Using a dental X-ray machine is common practice in dental healthcare. With X-ray equipment, a dentist can diagnose a range of oral health issues in the teeth and jaws. Today, dental imaging normally uses special digital imaging techniques to take a detailed picture of your teeth – and may lead to further dental treatment depending on the results.

There are two main types of digital X-ray imaging – intraoral (inside the mouth) and extraoral (outside the mouth). A dental X-ray machine can detect some of the following common issues deep within the teeth:

  • Tooth decay: It can be difficult to spot the signs of tooth decay with the naked eye. However, the digital sensors result in an extremely detailed X-ray film that can reveal the state of the teeth very clearly. Digital dental imaging plates are much more precise and make it easier to spot signs of tooth decay.
  • Gum disease: Because a digital X-ray will look at the bones underneath the soft tissue, dental X-ray services can assess the damage of any existing gum disease and track its progression. An X-ray beam will give you a clear way to assess the amount of bone loss that gum disease may have caused.
  • Bone changes: If you have had root canals, implants and many other dental procedures then your teeth and jawbones may have changed. By using a dental X-ray, it is possible to see underneath a tooth without removing an implant and determine the health of every individual tooth.

Dental X-rays are a normal and safe method of assessing the health of your teeth and bones and will involve minimal radiation exposure that is at perfectly healthy levels. If you require dental X-ray services in the Brighton and Hove area you can visit our clinic, where we provide a wide range of dental treatments. Get in touch today.

dental xray

How Does a Dental X-Ray Work

The process of a dental X-ray is very straightforward and routine, you will be mostly unaware of any sensations and the only sign that an X-ray is taking place is the noise of the machine. Intraoral X-rays, meaning the X-ray film is inside the mouth, can be slightly more uncomfortable in some cases.

Digital dental X-rays are very detailed, and dentists can enhance them or change the size to get a better image. Overall, the X-ray procedure is usually as follows:

  • Preliminary check-up:  A dentist will ordinarily carry out a check-up using their standard examination tools and to take a quick check of your overall oral health. This is a preliminary check and X-rays may be done regardless of what the dentist sees as a precaution and to spot any invisible underlying issues.
  • X-ray positioning: The dentist will position the dental X-ray machine, either on the outside or inside of the mouth, and prepare to take the X-ray. The dentist and any other person present will normally step away from the machine to take the X-ray, as consistent exposure to radiation is a hazard for dentists.
  • Taking the image: Using a remote switch, the dentist will take the X-ray – which you will notice when the machine makes a few short clicks and some whirring or buzzing as the mechanism operates. The process is extremely fast and you will not feel any pain.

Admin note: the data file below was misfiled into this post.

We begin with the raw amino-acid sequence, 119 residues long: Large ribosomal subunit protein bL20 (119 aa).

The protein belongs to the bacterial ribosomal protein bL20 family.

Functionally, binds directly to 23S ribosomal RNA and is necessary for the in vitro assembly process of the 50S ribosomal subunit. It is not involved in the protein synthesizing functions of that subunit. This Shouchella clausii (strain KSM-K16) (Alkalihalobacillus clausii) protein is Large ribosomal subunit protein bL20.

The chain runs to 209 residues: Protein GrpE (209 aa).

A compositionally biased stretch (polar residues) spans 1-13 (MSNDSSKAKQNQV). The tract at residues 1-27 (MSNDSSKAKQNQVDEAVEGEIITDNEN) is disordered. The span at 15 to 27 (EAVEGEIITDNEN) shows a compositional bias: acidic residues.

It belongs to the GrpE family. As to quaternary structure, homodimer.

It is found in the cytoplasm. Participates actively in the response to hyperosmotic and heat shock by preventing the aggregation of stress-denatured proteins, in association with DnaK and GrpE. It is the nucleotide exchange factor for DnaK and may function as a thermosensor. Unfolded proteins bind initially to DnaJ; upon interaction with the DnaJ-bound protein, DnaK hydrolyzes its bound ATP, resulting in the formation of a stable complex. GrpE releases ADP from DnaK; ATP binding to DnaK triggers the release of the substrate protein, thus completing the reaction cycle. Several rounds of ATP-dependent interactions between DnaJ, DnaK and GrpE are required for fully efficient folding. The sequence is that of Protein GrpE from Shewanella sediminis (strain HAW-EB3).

If you have ever had an X-ray or undergone a procedure such as computed tomography (CT) scanning you will be familiar with the experience of a dental X-ray. It is a very quick yet important procedure. 

If you are a nervous patient, make sure you select a dentist who specialises in providing care for people living with dental phobias.

Who is More Likely to Need Dental X-Rays?

At some point, most people will need a dental X-ray. The majority of people will have been having X-rays on their teeth from a very young age. However, several groups are more likely to require multiple X-rays, these include the following:

  • Children: As a child’s teeth and jaws develop, there is a greater risk for tooth decay to occur. A dental X-ray can help to detect any issues, as children’s teeth develop they may have more X-rays than when their adult teeth have formed.
  • Adults: Adults with a lot of fillings, veneers and other dental work will need X-rays more frequently, to see underneath the teeth and look for signs of decay. Adults with existing tooth decay may also develop it in other places.
  • Smokers and people with high-sugar diets: Smoking can easily lead to gum disease and consuming a lot of sugar means that cavities are much more likely to develop. Both groups will require more frequent dental X-rays.

High-risk groups might have more frequent dental X-rays, as well as more visits to the dentist in general. Practising good dental hygiene is the best way to avoid having to undergo frequent X-rays on your teeth, as well as many other health issues.

Everything You Need to Know About Dental X-Rays 

There are a wide variety of different tests that a dentist can undertake to make their judgment on the health of your teeth and gums. Dental X-rays are just one component of caring for your teeth and can detect hidden problems, such as tooth decay, deep within the root of each tooth. Dental X-rays are perfectly safe.

Using a digital X-ray scanner is a painless and useful diagnostic tool for all patients, but most notably children, smokers, people with high sugar diets and adults who have had extensive work on their teeth such as fillings or veneers. You can use our dental X-ray services in the Brighton and Hove area by visiting our clinic, where we specialise in treating nervous patients. Please feel free to get in touch with us today.